If you’ve spotted an artist behind an easel on Ballymoney beach, there’s a good chance it’s Kate Kos working on one of her watercolours. “I love painting Ballymoney, because the light, the sea, the scenery is different every time. I know it so well, I can even paint it from memory!”
Born in Poland, Kate has lived in North Wexford since 2004. “I came to work at Kilmurry Nursery for a summer and stayed there for eight years,” says Kate, adding that she loved working with owners Paul and Orla Woods. Back surgery put paid to the day job and Kate turned to her first love, painting.
Today, she’s an accomplished painter, with her bold, fresh watercolours held in private collections around the world. She’s also amassed some impressive awards, including a Bronze Award in Art in the Open 2018, Silver in Art in the Open in 2015, and first prize in Artfest in Gorey in 2013.
With flowers one of her favourite subjects, Kate joined the Art in the Open initiative to meet other artists. “You paint in particular locations and, when I tried it in Ballymoney, I loved it. It gives you a vocabulary to work with – painting is a totally different language and it’s wonderful to still be learning how to create mood, how colours work together, how light works.”
Plein air – painting outdoors – is also a great way to meet people, some of whom end up in the paintings! “People come up to chat, and kids ask about the colours I’m using. People love to compare the painting to the landscape they can see. And, with people on the beach, that can be challenging as they move around, but it’s interesting to observe how the light catches their skin!”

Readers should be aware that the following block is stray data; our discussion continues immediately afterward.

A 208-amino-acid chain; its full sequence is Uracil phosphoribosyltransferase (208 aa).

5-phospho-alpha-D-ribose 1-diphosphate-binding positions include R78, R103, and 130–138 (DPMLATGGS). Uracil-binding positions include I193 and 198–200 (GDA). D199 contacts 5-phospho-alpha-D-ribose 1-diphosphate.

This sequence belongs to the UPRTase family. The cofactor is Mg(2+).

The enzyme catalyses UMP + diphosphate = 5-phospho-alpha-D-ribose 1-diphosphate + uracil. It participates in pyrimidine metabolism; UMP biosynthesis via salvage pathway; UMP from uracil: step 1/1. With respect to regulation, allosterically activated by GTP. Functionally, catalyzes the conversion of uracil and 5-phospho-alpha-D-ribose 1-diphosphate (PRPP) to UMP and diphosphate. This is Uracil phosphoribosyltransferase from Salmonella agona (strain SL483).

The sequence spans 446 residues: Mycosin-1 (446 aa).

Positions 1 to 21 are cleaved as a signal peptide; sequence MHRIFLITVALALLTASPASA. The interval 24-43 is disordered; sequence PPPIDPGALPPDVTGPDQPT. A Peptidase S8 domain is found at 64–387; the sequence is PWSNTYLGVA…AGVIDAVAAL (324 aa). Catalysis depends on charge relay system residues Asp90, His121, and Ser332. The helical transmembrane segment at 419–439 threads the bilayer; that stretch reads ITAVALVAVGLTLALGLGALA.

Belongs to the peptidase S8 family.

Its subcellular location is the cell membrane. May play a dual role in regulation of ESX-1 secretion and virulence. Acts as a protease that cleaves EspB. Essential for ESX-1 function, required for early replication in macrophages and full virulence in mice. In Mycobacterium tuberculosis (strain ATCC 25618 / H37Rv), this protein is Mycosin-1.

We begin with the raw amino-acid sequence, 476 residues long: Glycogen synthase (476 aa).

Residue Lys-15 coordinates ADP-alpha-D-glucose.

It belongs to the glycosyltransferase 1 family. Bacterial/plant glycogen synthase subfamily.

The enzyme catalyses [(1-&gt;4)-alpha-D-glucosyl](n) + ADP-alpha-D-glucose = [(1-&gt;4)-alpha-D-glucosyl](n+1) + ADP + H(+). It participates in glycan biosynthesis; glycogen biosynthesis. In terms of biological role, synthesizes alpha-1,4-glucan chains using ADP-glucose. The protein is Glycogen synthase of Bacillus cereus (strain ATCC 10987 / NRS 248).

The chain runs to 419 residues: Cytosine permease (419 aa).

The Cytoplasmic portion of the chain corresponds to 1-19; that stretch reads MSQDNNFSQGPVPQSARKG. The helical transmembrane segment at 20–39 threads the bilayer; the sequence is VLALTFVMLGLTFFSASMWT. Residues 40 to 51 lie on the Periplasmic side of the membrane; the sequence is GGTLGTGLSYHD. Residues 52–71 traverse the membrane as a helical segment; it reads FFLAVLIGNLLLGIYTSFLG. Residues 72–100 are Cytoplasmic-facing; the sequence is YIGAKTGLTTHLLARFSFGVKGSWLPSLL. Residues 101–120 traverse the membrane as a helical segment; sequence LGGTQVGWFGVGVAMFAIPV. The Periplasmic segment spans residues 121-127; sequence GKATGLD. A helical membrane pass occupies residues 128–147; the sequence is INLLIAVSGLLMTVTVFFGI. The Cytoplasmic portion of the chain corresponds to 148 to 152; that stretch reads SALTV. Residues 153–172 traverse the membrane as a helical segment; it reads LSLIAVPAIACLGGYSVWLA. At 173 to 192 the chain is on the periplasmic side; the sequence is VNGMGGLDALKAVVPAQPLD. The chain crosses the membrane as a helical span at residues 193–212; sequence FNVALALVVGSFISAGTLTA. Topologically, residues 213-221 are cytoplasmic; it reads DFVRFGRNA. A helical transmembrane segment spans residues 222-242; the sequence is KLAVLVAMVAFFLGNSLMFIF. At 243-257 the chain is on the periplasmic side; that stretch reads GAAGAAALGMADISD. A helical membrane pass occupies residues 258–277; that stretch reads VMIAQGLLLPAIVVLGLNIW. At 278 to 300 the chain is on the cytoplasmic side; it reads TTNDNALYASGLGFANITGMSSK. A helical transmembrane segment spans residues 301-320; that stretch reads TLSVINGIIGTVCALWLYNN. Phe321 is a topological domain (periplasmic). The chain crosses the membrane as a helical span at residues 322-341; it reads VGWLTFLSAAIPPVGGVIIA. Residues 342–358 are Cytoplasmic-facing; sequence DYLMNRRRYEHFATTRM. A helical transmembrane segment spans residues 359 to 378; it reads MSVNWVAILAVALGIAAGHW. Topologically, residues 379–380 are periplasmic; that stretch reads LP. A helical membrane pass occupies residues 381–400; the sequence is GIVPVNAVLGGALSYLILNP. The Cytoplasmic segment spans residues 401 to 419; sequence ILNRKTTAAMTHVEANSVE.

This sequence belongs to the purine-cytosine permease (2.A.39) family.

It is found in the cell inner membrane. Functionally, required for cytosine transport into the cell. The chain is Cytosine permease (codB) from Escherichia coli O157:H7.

Never one to shy away from an artistic challenge, Kate has expanded her collection to include acrylic. “Watercolour is the hardest medium to work in as there is no white colour but the art is fluid and fresh. I love the transparency and of acrylic and the intense colours it produces.”
At the moment, she is working on a series of sketches of Gorey’s town features. And, she’s finding huge favour with her series of children running through the fields. “My own daughter is at the stage where she doesn’t want my company anymore! So, I started this series as a way of capturing the freedom I had in my own childhood in the countryside in Poland and to remember the times my daughter and I had as well. People are connecting to the work and to the nostalgia of them.”
With a recognisable style, Kate will be giving a watercolour demonstration at the Gorey Art Collective Open Night for Culture Night in their new studio space in Trillium House, St Michael’s place, on September 21.
It’s been a wonderful journey so far for the woman who prefers to be called a ‘painter’ and who started out with a set of watercolour paints bought in a local supermarket!
Interview and Kate Kos photos: Deirdre O’Flynn